Britain will maintain "robust action" against Colonel Muammar Gaddafi's regime as "appalling violence" continues against Libyan civilians, William Hague has insisted.
The Foreign Secretary said the case for continuing military strikes remains "utterly compelling", and he dismissed the regime's claims it had ordered a ceasefire as an "utter sham".
Mr Hague told MPs air strikes are relieving pressure on civilians in Misrata although the hospital is "swamped" with casualties. Ajdabiya continues to be under attack, with reports that civilians are being killed by tank shelling.
"This underlines the appalling danger its inhabitants would be in without coalition action, as do continued threats by Gaddafi forces to 'massacre' residents in areas under bombardment," he said.
"Our action is saving lives and is protecting hundreds of thousands of civilians in Benghazi and Misrata from the fate that otherwise awaited them. That is what UN Security Council Resolution 1973 was for and that is why we are implementing it."
He said UK forces had so far taken part in 59 aerial missions as well as the air and missile strikes.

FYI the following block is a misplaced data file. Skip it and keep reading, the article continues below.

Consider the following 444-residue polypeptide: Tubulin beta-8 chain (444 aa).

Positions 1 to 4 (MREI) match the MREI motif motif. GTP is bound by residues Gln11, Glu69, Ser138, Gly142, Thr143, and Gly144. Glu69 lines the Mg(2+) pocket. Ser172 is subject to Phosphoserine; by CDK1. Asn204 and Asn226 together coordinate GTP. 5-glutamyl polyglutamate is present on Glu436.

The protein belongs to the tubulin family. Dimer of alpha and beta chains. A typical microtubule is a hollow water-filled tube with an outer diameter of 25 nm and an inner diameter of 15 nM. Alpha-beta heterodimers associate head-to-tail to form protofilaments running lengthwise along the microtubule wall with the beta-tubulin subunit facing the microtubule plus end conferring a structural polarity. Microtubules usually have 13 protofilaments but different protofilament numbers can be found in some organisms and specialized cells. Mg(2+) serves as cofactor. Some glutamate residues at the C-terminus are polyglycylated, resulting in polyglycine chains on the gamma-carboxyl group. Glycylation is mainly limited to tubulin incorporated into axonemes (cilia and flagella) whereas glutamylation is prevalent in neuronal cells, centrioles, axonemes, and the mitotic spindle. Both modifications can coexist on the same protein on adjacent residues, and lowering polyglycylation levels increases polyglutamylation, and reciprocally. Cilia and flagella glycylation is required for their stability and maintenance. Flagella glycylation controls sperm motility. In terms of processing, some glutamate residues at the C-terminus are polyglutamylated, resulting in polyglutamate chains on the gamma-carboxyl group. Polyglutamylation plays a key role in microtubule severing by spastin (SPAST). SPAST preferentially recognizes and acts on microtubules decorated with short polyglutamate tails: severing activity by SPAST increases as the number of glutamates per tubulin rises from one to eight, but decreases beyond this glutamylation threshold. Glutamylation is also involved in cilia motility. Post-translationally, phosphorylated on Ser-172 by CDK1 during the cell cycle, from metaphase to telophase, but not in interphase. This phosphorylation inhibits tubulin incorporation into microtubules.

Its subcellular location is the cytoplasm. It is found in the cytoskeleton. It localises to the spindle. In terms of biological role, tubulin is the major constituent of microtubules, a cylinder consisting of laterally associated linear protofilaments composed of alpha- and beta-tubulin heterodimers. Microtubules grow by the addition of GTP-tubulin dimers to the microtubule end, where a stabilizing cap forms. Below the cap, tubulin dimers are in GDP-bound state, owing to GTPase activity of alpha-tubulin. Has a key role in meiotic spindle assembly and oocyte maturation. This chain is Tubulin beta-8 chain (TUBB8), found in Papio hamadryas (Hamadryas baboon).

Britain was involved in a co-ordinated action against Libyan air defence systems on Wednesday night, with Tomahawk Land Attack Missiles launched from a Trafalgar Class submarine .
Updating MPs in a Commons statement, Mr Hague said: "The case for this action remains utterly compelling. Appalling violence against Libyan citizens continues to take place, exposing the regime's claims to have ordered a ceasefire to be an utter sham."
The Foreign Secretary also told MPs he wants to see operations move from the command of the United States to Nato "as quickly as possible".
"We need agreement to unified command and control for it to be robust, and we expect to get that soon," he said.